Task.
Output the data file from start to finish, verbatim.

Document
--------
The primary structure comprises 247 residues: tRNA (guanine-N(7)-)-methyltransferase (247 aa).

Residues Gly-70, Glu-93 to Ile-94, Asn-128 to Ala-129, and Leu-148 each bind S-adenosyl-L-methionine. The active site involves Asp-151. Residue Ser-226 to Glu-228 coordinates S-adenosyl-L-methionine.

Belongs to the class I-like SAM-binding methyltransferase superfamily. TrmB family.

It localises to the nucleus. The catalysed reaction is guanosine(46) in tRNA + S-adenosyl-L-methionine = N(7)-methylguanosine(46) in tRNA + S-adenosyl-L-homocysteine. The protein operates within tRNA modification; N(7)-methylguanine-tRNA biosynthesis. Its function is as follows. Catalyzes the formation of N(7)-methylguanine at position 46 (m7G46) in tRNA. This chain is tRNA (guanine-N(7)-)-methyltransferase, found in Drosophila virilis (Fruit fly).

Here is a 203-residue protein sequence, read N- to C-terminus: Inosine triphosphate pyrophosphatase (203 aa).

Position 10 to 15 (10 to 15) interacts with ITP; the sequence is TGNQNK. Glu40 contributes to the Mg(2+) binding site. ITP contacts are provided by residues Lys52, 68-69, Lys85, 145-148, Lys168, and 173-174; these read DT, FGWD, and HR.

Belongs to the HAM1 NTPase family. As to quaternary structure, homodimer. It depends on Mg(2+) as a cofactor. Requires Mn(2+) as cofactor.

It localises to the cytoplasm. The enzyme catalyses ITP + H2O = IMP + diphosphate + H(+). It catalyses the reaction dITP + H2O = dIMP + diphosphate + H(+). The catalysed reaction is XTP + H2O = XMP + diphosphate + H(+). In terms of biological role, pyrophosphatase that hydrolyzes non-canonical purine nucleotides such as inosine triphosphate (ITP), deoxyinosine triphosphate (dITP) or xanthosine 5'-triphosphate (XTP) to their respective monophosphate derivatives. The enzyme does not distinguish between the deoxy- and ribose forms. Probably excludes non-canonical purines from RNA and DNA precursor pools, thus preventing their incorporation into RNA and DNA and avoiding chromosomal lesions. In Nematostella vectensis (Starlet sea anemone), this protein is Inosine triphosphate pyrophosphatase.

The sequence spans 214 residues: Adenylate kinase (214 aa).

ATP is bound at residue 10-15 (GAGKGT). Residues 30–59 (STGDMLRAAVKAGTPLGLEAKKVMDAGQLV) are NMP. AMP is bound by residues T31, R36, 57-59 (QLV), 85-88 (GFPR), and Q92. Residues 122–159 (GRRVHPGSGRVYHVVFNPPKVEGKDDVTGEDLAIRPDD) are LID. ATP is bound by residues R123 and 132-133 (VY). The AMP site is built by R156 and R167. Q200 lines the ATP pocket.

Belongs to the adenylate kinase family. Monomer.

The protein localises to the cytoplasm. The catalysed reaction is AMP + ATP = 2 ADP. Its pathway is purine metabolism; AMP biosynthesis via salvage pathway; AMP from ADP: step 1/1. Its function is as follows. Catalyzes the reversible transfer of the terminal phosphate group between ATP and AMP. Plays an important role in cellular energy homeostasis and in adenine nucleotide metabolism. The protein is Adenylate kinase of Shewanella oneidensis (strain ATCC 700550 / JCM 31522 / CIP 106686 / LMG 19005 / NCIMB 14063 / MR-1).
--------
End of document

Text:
The primary structure comprises 247 residues: tRNA (guanine-N(7)-)-methyltransferase (247 aa).

Residues Gly-70, Glu-93 to Ile-94, Asn-128 to Ala-129, and Leu-148 each bind S-adenosyl-L-methionine. The active site involves Asp-151. Residue Ser-226 to Glu-228 coordinates S-adenosyl-L-methionine.

Belongs to the class I-like SAM-binding methyltransferase superfamily. TrmB family.

It localises to the nucleus. The catalysed reaction is guanosine(46) in tRNA + S-adenosyl-L-methionine = N(7)-methylguanosine(46) in tRNA + S-adenosyl-L-homocysteine. The protein operates within tRNA modification; N(7)-methylguanine-tRNA biosynthesis. Its function is as follows. Catalyzes the formation of N(7)-methylguanine at position 46 (m7G46) in tRNA. This chain is tRNA (guanine-N(7)-)-methyltransferase, found in Drosophila virilis (Fruit fly).

Here is a 203-residue protein sequence, read N- to C-terminus: Inosine triphosphate pyrophosphatase (203 aa).

Position 10 to 15 (10 to 15) interacts with ITP; the sequence is TGNQNK. Glu40 contributes to the Mg(2+) binding site. ITP contacts are provided by residues Lys52, 68-69, Lys85, 145-148, Lys168, and 173-174; these read DT, FGWD, and HR.

Belongs to the HAM1 NTPase family. As to quaternary structure, homodimer. It depends on Mg(2+) as a cofactor. Requires Mn(2+) as cofactor.

It localises to the cytoplasm. The enzyme catalyses ITP + H2O = IMP + diphosphate + H(+). It catalyses the reaction dITP + H2O = dIMP + diphosphate + H(+). The catalysed reaction is XTP + H2O = XMP + diphosphate + H(+). In terms of biological role, pyrophosphatase that hydrolyzes non-canonical purine nucleotides such as inosine triphosphate (ITP), deoxyinosine triphosphate (dITP) or xanthosine 5'-triphosphate (XTP) to their respective monophosphate derivatives. The enzyme does not distinguish between the deoxy- and ribose forms. Probably excludes non-canonical purines from RNA and DNA precursor pools, thus preventing their incorporation into RNA and DNA and avoiding chromosomal lesions. In Nematostella vectensis (Starlet sea anemone), this protein is Inosine triphosphate pyrophosphatase.

The sequence spans 214 residues: Adenylate kinase (214 aa).

ATP is bound at residue 10-15 (GAGKGT). Residues 30–59 (STGDMLRAAVKAGTPLGLEAKKVMDAGQLV) are NMP. AMP is bound by residues T31, R36, 57-59 (QLV), 85-88 (GFPR), and Q92. Residues 122–159 (GRRVHPGSGRVYHVVFNPPKVEGKDDVTGEDLAIRPDD) are LID. ATP is bound by residues R123 and 132-133 (VY). The AMP site is built by R156 and R167. Q200 lines the ATP pocket.

Belongs to the adenylate kinase family. Monomer.

The protein localises to the cytoplasm. The catalysed reaction is AMP + ATP = 2 ADP. Its pathway is purine metabolism; AMP biosynthesis via salvage pathway; AMP from ADP: step 1/1. Its function is as follows. Catalyzes the reversible transfer of the terminal phosphate group between ATP and AMP. Plays an important role in cellular energy homeostasis and in adenine nucleotide metabolism. The protein is Adenylate kinase of Shewanella oneidensis (strain ATCC 700550 / JCM 31522 / CIP 106686 / LMG 19005 / NCIMB 14063 / MR-1).